Tag: Aaron Swartz
MIT has released a 182 page report on its actions in the Aaron Swartz case. The website for the documents is here. The President of MIT describes the report as:
...an independent description of the actual events at MIT and of MIT's decisions in the context of what MIT knew as the events unfolded. The report also sets the record straight by dispelling widely circulated myths. For example, it makes clear that MIT did not “target” Aaron Swartz, we did not seek federal prosecution,
punishment or jail time, and we did not oppose a plea bargain.
MIT says it adopted a policy of neutrality. MIT did not say it was opposed to jail time, only that it wasn't seeking it. It rejected his defense team and family's requests to take a position against the prosecution. [More...]
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Via Ryan Grim and Ryan Reilly at Huffington Post, Aaron Swartz's lawyers have asked the Justice Department's Office of Professional Responsibility to review the conduct of AUSA Stephen Heymann. In their letter to OPR, available here, they allege Heymann withheld evidence and improperly sought to coerce Swartz into a plea deal. From the letter:
First, AUSA Heymann appears to have failed timely to disclose exculpatory evidence relevant to Mr. Swartz's pending motion to suppress. Indeed, evidence suggests AUSA Heymann may have misrepresented to the Court the extent of the federal government's involvement in the investigation into Mr. Swartz's conduct prior to the application for certain search warrants.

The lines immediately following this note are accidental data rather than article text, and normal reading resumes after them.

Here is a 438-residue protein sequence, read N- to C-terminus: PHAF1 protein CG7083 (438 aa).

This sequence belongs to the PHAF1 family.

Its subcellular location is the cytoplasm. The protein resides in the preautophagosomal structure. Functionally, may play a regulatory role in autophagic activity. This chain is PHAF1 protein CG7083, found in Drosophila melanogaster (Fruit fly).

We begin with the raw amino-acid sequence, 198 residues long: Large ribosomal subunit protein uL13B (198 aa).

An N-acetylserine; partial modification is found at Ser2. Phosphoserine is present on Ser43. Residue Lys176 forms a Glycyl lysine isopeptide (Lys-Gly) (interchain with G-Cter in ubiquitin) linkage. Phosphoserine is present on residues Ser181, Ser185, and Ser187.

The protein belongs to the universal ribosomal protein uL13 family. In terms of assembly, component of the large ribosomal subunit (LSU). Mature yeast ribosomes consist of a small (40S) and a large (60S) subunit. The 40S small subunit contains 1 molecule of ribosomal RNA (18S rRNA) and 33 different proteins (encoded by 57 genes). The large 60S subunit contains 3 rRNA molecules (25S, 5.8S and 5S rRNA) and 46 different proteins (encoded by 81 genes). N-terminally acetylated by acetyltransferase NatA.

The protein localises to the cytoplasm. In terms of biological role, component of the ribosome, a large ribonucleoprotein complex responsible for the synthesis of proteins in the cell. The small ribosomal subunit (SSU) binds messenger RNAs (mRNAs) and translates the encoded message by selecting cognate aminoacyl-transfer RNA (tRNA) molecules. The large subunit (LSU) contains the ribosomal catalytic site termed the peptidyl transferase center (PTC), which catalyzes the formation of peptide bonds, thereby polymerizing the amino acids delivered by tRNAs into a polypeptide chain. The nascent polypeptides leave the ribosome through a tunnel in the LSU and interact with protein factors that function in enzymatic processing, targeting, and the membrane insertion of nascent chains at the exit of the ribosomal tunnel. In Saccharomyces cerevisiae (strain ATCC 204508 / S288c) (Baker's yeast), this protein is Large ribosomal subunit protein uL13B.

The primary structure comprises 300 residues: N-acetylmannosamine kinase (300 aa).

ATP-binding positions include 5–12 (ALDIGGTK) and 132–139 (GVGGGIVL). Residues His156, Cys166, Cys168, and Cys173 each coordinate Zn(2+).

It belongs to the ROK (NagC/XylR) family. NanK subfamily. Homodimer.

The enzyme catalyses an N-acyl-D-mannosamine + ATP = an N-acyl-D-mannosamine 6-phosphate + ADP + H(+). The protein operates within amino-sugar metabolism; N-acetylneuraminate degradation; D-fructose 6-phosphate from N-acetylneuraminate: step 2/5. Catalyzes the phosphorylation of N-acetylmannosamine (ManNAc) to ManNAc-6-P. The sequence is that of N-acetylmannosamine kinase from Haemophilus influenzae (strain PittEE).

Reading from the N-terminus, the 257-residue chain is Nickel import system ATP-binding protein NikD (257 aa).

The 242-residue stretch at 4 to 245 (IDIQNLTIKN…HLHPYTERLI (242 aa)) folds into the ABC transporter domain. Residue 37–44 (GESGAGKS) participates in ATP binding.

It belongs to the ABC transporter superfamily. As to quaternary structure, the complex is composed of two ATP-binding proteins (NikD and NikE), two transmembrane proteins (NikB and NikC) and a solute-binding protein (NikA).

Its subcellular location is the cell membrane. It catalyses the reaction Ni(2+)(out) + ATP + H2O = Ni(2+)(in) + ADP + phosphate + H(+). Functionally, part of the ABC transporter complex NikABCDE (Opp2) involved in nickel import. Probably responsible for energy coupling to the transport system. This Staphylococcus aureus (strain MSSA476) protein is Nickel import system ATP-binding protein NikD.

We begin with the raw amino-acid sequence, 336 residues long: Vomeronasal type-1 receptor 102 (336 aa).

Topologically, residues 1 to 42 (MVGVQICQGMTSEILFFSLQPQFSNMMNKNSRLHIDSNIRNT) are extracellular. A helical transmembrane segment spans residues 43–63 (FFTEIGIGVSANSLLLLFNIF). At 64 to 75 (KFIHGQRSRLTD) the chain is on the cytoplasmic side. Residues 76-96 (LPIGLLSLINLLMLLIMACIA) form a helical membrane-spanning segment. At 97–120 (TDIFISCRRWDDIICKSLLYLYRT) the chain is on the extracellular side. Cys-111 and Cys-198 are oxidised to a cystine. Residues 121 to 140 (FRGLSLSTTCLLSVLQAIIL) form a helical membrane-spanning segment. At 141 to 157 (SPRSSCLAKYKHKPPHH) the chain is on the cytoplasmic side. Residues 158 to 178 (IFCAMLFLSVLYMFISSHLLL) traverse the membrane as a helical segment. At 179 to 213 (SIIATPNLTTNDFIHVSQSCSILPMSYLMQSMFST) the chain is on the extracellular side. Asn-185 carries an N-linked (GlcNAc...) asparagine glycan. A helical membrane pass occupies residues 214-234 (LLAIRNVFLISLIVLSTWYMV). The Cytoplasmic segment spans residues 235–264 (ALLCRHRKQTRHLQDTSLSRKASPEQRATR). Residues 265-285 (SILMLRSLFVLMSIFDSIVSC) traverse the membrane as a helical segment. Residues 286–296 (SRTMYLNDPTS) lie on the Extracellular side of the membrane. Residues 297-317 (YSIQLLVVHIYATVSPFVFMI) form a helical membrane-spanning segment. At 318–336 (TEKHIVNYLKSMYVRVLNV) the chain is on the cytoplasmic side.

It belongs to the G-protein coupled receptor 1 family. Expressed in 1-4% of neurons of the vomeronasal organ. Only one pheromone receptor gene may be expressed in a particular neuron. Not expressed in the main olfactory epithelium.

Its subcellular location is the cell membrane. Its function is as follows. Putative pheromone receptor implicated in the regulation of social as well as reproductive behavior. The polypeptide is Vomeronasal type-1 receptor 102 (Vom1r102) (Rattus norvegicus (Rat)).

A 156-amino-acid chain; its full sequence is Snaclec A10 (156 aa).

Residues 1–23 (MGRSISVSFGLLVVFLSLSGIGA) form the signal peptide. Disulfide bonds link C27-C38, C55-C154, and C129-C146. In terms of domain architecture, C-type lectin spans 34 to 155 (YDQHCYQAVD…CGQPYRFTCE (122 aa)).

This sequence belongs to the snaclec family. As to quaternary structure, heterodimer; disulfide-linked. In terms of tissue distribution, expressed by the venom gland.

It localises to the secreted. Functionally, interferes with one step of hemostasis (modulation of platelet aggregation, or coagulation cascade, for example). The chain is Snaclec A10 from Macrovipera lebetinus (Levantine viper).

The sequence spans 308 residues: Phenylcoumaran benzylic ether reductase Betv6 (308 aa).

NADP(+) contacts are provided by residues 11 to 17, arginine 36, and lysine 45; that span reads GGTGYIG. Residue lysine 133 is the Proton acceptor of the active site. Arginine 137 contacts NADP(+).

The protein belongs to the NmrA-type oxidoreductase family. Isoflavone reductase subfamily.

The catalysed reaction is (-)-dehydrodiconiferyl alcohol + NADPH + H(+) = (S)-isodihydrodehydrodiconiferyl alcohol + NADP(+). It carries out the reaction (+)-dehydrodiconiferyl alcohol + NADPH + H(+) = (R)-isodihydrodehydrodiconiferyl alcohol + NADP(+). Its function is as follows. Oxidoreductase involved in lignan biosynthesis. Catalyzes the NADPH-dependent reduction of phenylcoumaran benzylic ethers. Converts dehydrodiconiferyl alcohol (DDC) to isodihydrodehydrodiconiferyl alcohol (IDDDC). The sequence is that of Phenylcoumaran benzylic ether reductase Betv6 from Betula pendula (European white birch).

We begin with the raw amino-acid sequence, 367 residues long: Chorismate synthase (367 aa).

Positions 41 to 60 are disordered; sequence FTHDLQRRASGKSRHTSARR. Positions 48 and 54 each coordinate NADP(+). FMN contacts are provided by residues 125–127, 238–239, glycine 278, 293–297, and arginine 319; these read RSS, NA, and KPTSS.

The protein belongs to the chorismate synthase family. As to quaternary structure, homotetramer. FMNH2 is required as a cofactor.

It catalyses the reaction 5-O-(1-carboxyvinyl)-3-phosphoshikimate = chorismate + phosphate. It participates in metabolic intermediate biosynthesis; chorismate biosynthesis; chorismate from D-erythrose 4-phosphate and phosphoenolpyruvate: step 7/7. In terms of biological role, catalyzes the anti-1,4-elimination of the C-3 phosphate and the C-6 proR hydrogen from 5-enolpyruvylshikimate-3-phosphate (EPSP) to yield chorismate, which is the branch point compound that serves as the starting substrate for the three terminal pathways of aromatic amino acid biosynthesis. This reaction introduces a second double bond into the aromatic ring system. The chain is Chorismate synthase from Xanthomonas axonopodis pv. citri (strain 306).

Second, AUSA Heymann appears to have abused his discretion when he attempted to coerce Mr. Swartz into foregoing his right to a trial by pleading guilty. Specifically, AUSA Heymann offered Mr. Swartz four to six months in prison for a guilty plea, while threatening to seek over seven years in prison if Mr. Swartz chose to go to trial.
Swartz' lawyers say they are filing the claim on behalf of Aaron's family. [More...]
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During today's Senate Judiciary Committee hearing on Department of Justice Oversight, Attorney General Eric Holder defended the prosecution of Aaron Swartz. He said prosecutors offered him a three month sentence and later said they would seek six months. He said the charges carried a potential of 35 years in prison.
What about the overcharging? Any prosecutor can overcharge and then offer you a deal to what you should have been charged with in the first place. What kind of deal is that?
Holder said DOJ has examined the matter and determined the prosecutors acted appropriately. Their examination included talking to the prosecutors. Did they talk to defense counsel? [More...]
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The New Yorker has a new article about Aaron Swartz, mostly consisting of quotes from his family and friends. It's very sad.
Aaron's former girlfriend, Quinn Norton, has an article in the Atlantic, "Life Inside the Aaron Swartz Investigation" about her experience as "a reluctant witness" in the Government's case against Swartz. The Atlantic's editors have written this post about her article. [More....]